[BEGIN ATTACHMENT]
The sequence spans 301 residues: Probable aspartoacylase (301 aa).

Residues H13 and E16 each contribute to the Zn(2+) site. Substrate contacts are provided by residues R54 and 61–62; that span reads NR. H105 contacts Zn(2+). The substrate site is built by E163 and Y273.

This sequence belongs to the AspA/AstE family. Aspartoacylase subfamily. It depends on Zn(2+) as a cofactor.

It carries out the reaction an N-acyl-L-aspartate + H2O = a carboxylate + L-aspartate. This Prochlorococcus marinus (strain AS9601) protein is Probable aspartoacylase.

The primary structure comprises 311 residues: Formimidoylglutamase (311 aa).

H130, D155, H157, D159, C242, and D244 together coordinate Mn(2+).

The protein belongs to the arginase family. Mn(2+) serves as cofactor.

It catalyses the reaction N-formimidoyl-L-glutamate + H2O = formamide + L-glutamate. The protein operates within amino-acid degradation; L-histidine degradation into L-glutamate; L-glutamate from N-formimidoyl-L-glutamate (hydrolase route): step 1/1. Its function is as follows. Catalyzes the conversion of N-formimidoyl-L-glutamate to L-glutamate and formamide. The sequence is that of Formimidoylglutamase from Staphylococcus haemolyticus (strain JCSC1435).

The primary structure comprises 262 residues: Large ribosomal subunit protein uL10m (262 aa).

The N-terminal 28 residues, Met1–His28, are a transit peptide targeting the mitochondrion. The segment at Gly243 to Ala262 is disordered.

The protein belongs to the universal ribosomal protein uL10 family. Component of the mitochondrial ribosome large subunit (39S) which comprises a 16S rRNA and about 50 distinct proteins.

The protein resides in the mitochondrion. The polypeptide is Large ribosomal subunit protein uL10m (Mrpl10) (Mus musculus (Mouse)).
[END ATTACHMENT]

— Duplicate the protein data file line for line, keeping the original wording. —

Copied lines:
The sequence spans 301 residues: Probable aspartoacylase (301 aa).

Residues H13 and E16 each contribute to the Zn(2+) site. Substrate contacts are provided by residues R54 and 61–62; that span reads NR. H105 contacts Zn(2+). The substrate site is built by E163 and Y273.

This sequence belongs to the AspA/AstE family. Aspartoacylase subfamily. It depends on Zn(2+) as a cofactor.

It carries out the reaction an N-acyl-L-aspartate + H2O = a carboxylate + L-aspartate. This Prochlorococcus marinus (strain AS9601) protein is Probable aspartoacylase.

The primary structure comprises 311 residues: Formimidoylglutamase (311 aa).

H130, D155, H157, D159, C242, and D244 together coordinate Mn(2+).

The protein belongs to the arginase family. Mn(2+) serves as cofactor.

It catalyses the reaction N-formimidoyl-L-glutamate + H2O = formamide + L-glutamate. The protein operates within amino-acid degradation; L-histidine degradation into L-glutamate; L-glutamate from N-formimidoyl-L-glutamate (hydrolase route): step 1/1. Its function is as follows. Catalyzes the conversion of N-formimidoyl-L-glutamate to L-glutamate and formamide. The sequence is that of Formimidoylglutamase from Staphylococcus haemolyticus (strain JCSC1435).

The primary structure comprises 262 residues: Large ribosomal subunit protein uL10m (262 aa).

The N-terminal 28 residues, Met1–His28, are a transit peptide targeting the mitochondrion. The segment at Gly243 to Ala262 is disordered.

The protein belongs to the universal ribosomal protein uL10 family. Component of the mitochondrial ribosome large subunit (39S) which comprises a 16S rRNA and about 50 distinct proteins.

The protein resides in the mitochondrion. The polypeptide is Large ribosomal subunit protein uL10m (Mrpl10) (Mus musculus (Mouse)).